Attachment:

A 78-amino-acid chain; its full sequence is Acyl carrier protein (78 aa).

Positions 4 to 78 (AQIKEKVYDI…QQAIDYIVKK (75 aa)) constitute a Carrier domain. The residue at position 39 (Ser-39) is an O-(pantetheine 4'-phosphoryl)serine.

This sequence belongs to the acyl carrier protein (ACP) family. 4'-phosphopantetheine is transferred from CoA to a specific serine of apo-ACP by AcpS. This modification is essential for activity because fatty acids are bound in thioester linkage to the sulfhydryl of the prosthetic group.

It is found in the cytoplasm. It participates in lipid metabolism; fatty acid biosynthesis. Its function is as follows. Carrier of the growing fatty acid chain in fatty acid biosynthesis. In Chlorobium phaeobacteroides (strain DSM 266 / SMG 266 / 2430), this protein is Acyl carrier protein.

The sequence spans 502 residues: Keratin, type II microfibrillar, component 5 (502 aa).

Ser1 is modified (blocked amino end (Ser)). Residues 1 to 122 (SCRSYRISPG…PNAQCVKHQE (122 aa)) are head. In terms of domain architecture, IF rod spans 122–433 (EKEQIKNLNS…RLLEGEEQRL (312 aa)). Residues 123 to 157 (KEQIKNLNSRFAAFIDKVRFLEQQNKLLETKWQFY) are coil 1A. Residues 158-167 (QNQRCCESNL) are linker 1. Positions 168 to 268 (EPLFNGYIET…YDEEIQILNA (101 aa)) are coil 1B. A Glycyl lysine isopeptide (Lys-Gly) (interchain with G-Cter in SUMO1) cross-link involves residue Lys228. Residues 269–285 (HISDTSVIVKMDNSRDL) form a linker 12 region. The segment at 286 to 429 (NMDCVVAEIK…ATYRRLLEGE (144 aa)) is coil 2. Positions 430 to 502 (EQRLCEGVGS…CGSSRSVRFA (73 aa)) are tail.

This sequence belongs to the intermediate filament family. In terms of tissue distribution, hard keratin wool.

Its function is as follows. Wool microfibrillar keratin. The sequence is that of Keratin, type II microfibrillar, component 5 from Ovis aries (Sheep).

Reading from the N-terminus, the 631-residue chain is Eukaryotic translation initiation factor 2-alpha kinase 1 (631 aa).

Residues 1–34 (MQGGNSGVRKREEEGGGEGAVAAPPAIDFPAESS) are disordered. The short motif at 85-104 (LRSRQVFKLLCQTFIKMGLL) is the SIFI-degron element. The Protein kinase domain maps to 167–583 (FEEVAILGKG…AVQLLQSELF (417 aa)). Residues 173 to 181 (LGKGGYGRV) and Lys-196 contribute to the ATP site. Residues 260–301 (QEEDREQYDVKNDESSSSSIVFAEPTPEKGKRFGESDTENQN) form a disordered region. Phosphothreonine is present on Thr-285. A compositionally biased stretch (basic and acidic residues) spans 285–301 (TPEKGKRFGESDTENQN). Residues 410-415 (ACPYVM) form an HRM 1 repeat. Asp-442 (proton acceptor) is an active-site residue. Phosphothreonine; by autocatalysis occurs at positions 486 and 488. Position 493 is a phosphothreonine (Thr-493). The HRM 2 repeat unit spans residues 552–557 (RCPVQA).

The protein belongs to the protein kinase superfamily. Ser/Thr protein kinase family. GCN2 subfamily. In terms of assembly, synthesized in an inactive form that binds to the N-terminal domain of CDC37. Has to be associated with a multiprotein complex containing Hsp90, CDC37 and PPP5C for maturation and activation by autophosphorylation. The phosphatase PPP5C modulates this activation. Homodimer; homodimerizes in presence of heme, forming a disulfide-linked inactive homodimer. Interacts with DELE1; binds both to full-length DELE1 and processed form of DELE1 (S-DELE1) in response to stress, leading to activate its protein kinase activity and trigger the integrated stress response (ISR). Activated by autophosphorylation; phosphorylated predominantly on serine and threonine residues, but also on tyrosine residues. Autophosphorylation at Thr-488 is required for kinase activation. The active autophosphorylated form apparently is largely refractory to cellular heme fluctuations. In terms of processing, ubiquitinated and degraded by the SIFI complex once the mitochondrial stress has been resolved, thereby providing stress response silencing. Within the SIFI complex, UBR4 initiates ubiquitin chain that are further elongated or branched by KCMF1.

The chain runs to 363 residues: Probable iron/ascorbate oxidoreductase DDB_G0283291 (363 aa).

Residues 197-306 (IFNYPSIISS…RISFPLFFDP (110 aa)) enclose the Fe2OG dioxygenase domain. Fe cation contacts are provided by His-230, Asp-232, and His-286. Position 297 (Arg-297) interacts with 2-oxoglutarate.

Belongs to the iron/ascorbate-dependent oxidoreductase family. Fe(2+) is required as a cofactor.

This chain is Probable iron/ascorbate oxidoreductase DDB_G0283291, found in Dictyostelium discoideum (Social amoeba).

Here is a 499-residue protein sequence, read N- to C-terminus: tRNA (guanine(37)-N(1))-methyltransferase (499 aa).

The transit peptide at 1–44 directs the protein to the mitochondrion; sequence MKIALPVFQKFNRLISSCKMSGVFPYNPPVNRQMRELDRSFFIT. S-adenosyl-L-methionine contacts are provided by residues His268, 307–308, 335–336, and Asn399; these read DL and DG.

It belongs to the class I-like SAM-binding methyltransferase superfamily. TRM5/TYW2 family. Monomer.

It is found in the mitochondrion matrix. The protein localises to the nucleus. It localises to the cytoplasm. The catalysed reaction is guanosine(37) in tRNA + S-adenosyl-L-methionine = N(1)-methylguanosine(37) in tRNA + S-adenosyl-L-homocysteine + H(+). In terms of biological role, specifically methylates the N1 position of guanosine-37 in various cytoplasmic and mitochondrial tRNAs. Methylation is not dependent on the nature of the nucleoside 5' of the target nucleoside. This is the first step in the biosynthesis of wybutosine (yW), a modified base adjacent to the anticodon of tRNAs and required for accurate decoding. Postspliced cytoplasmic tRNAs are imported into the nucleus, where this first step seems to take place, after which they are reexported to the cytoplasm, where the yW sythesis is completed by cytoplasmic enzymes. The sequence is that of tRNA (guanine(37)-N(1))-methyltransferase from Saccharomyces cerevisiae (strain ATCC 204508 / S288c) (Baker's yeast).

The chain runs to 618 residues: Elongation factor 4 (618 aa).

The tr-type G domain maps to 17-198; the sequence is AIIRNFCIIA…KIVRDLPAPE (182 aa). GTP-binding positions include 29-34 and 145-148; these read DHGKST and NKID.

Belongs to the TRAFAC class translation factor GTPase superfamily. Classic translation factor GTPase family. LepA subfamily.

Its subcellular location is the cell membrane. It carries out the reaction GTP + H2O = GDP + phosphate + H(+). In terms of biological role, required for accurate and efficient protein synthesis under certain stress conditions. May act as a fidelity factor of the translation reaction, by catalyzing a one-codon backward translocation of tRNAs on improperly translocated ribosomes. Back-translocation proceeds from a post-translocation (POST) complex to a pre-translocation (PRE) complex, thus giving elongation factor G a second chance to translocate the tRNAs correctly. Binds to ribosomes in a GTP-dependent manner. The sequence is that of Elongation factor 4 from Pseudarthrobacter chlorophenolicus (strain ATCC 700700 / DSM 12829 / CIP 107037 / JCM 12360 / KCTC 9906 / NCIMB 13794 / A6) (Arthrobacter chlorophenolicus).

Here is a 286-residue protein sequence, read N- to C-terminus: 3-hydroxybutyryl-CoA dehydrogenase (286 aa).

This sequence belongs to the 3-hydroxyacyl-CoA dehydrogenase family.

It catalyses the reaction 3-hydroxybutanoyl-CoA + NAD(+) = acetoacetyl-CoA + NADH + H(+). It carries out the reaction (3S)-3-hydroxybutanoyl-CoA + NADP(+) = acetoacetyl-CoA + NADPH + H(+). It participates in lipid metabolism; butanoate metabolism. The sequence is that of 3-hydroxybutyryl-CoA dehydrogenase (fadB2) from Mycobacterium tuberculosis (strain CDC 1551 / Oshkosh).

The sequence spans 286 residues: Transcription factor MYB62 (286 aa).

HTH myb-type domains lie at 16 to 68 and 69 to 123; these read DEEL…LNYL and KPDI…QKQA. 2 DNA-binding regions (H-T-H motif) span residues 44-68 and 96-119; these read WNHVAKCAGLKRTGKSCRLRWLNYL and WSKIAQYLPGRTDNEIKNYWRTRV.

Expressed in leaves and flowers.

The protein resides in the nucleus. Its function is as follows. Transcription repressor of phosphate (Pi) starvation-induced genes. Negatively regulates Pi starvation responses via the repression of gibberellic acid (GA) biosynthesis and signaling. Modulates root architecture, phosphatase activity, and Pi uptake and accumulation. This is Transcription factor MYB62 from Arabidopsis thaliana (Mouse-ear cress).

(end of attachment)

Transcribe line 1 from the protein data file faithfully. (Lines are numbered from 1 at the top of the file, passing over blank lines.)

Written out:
A 78-amino-acid chain; its full sequence is Acyl carrier protein (78 aa).